Thursday, September 29, 2011

No Batteries Required

Your Kids Toys Don't Have to Put You in the Poor House
If you are at the store or shopping online and buy battery operated kids toys for your children, you should know that the marked price is not the price you will ultimately pay. You will be paying for the price of the toy along with a lifetime of batteries.
Batteries are not very cheap. A three or four dollar pack of batteries may not seem like much at first, but over time, it adds up. Some toy companies are nice enough to include the first set of batteries with the toy, but the lifetime of AAA batteries can be anywhere from twenty to thirty hours. If your children like the toy, which hopefully they will, that's not a very long time.
A twenty dollar toy may end up costing over a hundred dollars. If you buy several toys at this price, you could be digging yourself into a financial hole. There is another way, however. If you don't want to sacrifice your children's happiness as you try to cut some of the extra spending, you should consider buying toys at CP Toys. We offer a variety of fun and educational kids toys that will engage their imaginations and not tie up your check book with battery costs.
What can you find at CP Toys that won't require batteries? You can find many games and puzzles that will help with their problem solving skills and keep your children occupied for hours. We have toys conditioned to help your children with the arts, sports, and pursuits, as well as classic toys that you may have grown up with. Shop CP Toys today and discover a world of battery-free possibilities.

Wednesday, September 21, 2011

How Kids Toys Help Students Learn Math

When I was a child, I was taught my ABCs through a system of puppets designed as the letters. For example, Mr. H was very hairy, so I associated the "h" sound with hair. After we practiced pronouncing that sound, we got our reward: the chance to play with Mr. H, the puppet. Learning through traditional teaching methods followed by interacting with a toy that resembled what we learned was an excellent way for me to learn because I got bored easily just listening to my 83 year old kindergarten teacher speak for more than a few minutes. I was young and eager and could not sit still for a moment. Interactive learning helped bridge this gap and made it possible for me to learn easier.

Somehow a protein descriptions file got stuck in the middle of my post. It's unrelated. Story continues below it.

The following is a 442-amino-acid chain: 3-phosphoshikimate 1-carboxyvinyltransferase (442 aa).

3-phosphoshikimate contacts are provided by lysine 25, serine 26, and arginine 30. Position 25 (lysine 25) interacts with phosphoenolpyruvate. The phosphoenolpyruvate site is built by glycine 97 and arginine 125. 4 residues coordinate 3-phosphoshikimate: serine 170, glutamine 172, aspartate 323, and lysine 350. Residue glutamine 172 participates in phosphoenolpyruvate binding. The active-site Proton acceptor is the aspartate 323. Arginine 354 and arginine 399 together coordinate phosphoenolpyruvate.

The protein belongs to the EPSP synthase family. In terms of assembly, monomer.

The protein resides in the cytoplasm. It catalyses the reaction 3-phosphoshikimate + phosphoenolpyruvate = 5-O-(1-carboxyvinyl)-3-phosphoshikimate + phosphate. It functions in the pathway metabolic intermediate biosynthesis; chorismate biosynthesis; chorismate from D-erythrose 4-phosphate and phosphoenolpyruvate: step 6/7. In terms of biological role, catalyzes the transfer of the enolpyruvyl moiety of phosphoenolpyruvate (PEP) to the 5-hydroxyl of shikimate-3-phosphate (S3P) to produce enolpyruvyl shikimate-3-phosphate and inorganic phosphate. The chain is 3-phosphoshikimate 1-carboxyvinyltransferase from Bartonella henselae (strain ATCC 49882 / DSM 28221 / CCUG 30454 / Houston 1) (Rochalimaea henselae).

More and more classrooms are utilizing interactive learning because it gives younger students the chance to play around with the kids toys, objects, or software so that they make some sort of connection. For example, 1+1=2 may not make any sense to a child, if he doesn't have any contextual understanding of what these numbers stand for.

However, if you put one bead and add another bead, the child can see that there are now two beads on the table. No two children learn the same, so having more than one style of teaching offers the greatest opportunity to help children learn the basics. We are increasingly becoming a visual and interactive society. We read through a combination of image and text and see more movies than read books. Our teaching pedagogies must coincide with this shift. For some students, they can learn by just listening to the teacher. For others like me, it's easier to learn through playing with software or toys. Whatever the case, passive and interactive learning are both necessary methods to help children learn the basics.